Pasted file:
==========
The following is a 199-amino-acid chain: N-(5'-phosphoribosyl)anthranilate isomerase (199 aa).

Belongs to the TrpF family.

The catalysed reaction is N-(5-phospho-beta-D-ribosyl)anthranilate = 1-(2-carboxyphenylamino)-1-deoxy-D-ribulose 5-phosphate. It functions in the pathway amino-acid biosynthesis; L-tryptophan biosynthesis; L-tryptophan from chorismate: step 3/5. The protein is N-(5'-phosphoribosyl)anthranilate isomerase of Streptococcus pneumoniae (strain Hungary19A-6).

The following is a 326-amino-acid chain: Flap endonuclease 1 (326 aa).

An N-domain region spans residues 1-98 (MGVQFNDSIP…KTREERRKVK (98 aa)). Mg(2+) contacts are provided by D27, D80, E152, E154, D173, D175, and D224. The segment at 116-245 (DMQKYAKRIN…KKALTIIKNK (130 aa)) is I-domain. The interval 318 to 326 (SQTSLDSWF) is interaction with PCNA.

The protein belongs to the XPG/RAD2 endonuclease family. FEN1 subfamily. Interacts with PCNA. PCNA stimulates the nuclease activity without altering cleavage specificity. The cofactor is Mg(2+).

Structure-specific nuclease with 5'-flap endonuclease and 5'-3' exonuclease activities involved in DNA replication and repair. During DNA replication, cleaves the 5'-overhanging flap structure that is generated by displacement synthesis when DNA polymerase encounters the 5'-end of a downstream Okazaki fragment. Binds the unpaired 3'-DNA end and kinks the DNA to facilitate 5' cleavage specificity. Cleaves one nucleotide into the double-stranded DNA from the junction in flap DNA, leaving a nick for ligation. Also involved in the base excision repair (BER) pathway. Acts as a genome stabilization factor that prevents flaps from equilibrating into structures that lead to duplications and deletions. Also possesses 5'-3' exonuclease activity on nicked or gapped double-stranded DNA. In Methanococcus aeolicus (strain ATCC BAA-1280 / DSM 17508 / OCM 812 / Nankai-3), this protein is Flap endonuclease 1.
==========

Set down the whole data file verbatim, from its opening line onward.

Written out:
The following is a 199-amino-acid chain: N-(5'-phosphoribosyl)anthranilate isomerase (199 aa).

Belongs to the TrpF family.

The catalysed reaction is N-(5-phospho-beta-D-ribosyl)anthranilate = 1-(2-carboxyphenylamino)-1-deoxy-D-ribulose 5-phosphate. It functions in the pathway amino-acid biosynthesis; L-tryptophan biosynthesis; L-tryptophan from chorismate: step 3/5. The protein is N-(5'-phosphoribosyl)anthranilate isomerase of Streptococcus pneumoniae (strain Hungary19A-6).

The following is a 326-amino-acid chain: Flap endonuclease 1 (326 aa).

An N-domain region spans residues 1-98 (MGVQFNDSIP…KTREERRKVK (98 aa)). Mg(2+) contacts are provided by D27, D80, E152, E154, D173, D175, and D224. The segment at 116-245 (DMQKYAKRIN…KKALTIIKNK (130 aa)) is I-domain. The interval 318 to 326 (SQTSLDSWF) is interaction with PCNA.

The protein belongs to the XPG/RAD2 endonuclease family. FEN1 subfamily. Interacts with PCNA. PCNA stimulates the nuclease activity without altering cleavage specificity. The cofactor is Mg(2+).

Structure-specific nuclease with 5'-flap endonuclease and 5'-3' exonuclease activities involved in DNA replication and repair. During DNA replication, cleaves the 5'-overhanging flap structure that is generated by displacement synthesis when DNA polymerase encounters the 5'-end of a downstream Okazaki fragment. Binds the unpaired 3'-DNA end and kinks the DNA to facilitate 5' cleavage specificity. Cleaves one nucleotide into the double-stranded DNA from the junction in flap DNA, leaving a nick for ligation. Also involved in the base excision repair (BER) pathway. Acts as a genome stabilization factor that prevents flaps from equilibrating into structures that lead to duplications and deletions. Also possesses 5'-3' exonuclease activity on nicked or gapped double-stranded DNA. In Methanococcus aeolicus (strain ATCC BAA-1280 / DSM 17508 / OCM 812 / Nankai-3), this protein is Flap endonuclease 1.